Smith, Selina A.; Ansa, Benjamin E.; Claridy, Mechelle D.; Damus, Francesca; Alema-Mensah, Ernest; School of Medicine; Georgia Regents University; Morehouse College (2014-10-17)
    • Incidence and survival trends of colorectal cancer from 2002 to 2011

      Ansa, Benjamin E.; Alema-Mensah, Ernest; Claridy, Mechelle D.; Sheats, Joyce Q.; Smith, Selina A.; School of Medicine; Georgia Regents University; Morehouse College (2015-03)
    • Interprofessional Education and Collaboration in Healthcare: An Exploratory Study of the Perspectives of Medical Students in the United States

      Zechariah, Sunitha; Ansa, Benjamin E.; Johnson, Stephanie W.; Gates, Amy M.; De Leo, Gianluca; Institute of Public and Preventive Health (MDPI, 2019-10-15)
      Qualified and competent healthcare professionals working in a collaborative team environment is a prerequisite for high quality patient care. In order to be successful in the healthcare working environment, medical students need to be exposed to interprofessional learning early in their education. A single stage online survey was administered to medical students to evaluate their attitudes and perceptions of interprofessional education (IPE) and whether prior exposure to IPE increased their appreciation for interprofessional collaboration. The results suggest that irrespective of prior exposure to IPE, medical students appreciated the importance of interprofessional education and collaboration. Medical students showed a strong interest in attending interprofessional courses in other disciplines. Time constraints, scheduling conflicts, and communication emerged as barriers to IPE. Medical students embraced IPE and welcomed the opportunity to learn with other disciplines. Clinical case studies and simulations were identified as potential methods to integrate with other healthcare disciplines. The positive attitude and perceptions of the medical students toward interprofessional education and collaboration warrants the inclusion of related courses in medical curricula, as this may further increase students’ potentials in becoming effective healthcare providers.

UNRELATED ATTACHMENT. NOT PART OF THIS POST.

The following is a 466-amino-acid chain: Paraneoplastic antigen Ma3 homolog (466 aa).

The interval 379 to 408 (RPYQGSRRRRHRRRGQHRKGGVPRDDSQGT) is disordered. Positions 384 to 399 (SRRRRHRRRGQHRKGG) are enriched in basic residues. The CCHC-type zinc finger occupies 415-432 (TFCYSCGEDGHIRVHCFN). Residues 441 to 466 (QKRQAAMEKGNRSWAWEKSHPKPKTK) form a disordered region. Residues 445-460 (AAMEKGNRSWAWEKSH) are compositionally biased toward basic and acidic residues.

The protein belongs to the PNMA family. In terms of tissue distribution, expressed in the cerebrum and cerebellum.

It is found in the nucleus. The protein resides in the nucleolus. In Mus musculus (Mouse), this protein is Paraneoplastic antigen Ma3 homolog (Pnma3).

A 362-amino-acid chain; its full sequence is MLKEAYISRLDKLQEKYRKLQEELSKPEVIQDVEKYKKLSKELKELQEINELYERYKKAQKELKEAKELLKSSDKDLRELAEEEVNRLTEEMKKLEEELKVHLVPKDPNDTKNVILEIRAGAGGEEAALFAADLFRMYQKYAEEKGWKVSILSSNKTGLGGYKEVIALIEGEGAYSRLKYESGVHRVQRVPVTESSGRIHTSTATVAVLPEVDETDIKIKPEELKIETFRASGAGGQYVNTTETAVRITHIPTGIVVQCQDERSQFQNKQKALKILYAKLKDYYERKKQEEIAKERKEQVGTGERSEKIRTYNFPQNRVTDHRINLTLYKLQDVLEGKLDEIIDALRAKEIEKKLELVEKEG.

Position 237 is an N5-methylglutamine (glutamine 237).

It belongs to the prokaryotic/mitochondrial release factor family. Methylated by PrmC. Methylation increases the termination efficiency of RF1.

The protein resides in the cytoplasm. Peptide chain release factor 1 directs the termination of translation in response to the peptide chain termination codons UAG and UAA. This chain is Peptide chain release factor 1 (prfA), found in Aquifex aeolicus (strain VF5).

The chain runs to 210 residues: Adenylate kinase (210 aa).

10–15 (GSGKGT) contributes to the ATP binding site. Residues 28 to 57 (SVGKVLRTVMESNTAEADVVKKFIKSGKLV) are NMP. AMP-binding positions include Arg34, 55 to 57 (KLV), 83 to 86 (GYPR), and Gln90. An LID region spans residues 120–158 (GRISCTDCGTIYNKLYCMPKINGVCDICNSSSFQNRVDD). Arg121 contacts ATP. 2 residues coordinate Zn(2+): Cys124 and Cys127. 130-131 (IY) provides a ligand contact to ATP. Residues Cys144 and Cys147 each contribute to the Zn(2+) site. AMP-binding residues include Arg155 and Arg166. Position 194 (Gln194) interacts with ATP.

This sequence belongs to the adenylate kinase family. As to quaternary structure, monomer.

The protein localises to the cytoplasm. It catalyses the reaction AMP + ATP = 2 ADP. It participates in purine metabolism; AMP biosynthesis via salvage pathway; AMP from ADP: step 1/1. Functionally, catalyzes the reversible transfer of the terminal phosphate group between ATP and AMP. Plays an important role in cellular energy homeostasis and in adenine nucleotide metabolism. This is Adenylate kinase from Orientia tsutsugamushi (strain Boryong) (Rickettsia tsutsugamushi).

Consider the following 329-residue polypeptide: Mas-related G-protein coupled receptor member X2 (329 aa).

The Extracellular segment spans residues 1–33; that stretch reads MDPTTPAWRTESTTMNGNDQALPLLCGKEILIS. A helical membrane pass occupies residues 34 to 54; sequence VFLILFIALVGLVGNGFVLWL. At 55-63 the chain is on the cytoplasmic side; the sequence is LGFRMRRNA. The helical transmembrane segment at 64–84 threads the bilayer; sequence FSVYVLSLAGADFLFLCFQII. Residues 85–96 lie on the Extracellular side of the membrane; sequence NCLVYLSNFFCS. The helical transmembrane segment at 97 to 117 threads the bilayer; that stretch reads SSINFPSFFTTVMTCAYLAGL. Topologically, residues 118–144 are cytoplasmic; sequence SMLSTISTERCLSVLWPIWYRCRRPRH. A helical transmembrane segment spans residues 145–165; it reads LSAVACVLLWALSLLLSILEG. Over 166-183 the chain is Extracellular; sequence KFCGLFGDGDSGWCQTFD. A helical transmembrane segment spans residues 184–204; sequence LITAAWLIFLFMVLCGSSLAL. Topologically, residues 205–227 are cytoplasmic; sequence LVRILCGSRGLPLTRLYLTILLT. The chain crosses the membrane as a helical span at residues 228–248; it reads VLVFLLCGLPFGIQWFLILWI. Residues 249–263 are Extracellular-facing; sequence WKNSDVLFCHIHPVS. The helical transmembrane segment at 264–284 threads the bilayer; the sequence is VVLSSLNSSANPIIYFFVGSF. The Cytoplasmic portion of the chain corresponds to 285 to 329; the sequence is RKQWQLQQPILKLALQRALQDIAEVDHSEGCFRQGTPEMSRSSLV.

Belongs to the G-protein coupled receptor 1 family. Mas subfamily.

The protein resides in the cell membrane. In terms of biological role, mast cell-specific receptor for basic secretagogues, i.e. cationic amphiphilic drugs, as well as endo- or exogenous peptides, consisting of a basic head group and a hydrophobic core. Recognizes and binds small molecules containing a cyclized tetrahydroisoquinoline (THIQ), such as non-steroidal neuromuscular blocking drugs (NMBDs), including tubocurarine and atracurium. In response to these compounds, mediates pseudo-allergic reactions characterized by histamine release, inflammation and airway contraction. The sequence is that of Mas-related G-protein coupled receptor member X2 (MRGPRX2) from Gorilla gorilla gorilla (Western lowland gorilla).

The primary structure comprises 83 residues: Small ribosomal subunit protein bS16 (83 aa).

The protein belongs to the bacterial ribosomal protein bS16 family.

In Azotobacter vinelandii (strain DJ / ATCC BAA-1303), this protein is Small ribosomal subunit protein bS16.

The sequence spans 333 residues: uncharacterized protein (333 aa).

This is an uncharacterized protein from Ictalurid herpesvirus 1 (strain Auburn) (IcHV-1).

• Participatory Process for Implementing a Colorectal Cancer Screening Intervention: An Action Plan for Local Intervention Sustainability

      Smith, Selina A.; Ansa, Benjamin E.; Sheats, Joyce Q.; Hamilton, Sandra J.; Whitehead, Mary S.; Augusta University (2015)
    • Stage at diagnosis is an important determinant of survival among pancreatic cancer patients: Learnings from the National Cancer Database

      Ansa, Benjamin E.; Islam, K. M. Monirul; Institute of Public and Preventive Health, Augusta University
    • Syphilis rates and trends in the Central Savannah River Area of Georgia and South Carolina

      Stone, Rebecca; Chung, Yunmi; Ansa, Benjamin E.; Augusta University (2017-10)
    • Trends in HIV testing among adults in Georgia: analysis of the 2011-2015 BRFSS data

      Ansa, Benjamin E.; Smith, Selina A.; Chung, Yunmi; White, Sashia; Augusta University (2017-04)